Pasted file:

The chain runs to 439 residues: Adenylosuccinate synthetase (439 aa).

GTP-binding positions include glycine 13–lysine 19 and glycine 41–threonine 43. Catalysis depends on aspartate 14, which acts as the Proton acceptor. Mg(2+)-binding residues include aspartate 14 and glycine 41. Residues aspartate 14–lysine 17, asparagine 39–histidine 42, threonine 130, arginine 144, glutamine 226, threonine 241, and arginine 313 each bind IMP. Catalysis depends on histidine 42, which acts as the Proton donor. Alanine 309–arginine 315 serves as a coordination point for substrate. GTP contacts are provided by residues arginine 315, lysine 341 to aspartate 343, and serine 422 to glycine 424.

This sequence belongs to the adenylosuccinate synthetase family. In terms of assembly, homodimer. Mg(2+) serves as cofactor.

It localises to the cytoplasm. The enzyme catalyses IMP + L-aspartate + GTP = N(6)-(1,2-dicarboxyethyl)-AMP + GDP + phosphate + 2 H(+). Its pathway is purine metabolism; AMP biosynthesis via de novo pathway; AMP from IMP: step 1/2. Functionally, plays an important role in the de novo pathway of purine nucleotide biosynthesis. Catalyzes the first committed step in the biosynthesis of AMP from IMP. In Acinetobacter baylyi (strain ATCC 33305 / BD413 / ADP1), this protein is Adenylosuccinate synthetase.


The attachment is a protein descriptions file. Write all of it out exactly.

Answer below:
The chain runs to 439 residues: Adenylosuccinate synthetase (439 aa).

GTP-binding positions include glycine 13–lysine 19 and glycine 41–threonine 43. Catalysis depends on aspartate 14, which acts as the Proton acceptor. Mg(2+)-binding residues include aspartate 14 and glycine 41. Residues aspartate 14–lysine 17, asparagine 39–histidine 42, threonine 130, arginine 144, glutamine 226, threonine 241, and arginine 313 each bind IMP. Catalysis depends on histidine 42, which acts as the Proton donor. Alanine 309–arginine 315 serves as a coordination point for substrate. GTP contacts are provided by residues arginine 315, lysine 341 to aspartate 343, and serine 422 to glycine 424.

This sequence belongs to the adenylosuccinate synthetase family. In terms of assembly, homodimer. Mg(2+) serves as cofactor.

It localises to the cytoplasm. The enzyme catalyses IMP + L-aspartate + GTP = N(6)-(1,2-dicarboxyethyl)-AMP + GDP + phosphate + 2 H(+). Its pathway is purine metabolism; AMP biosynthesis via de novo pathway; AMP from IMP: step 1/2. Functionally, plays an important role in the de novo pathway of purine nucleotide biosynthesis. Catalyzes the first committed step in the biosynthesis of AMP from IMP. In Acinetobacter baylyi (strain ATCC 33305 / BD413 / ADP1), this protein is Adenylosuccinate synthetase.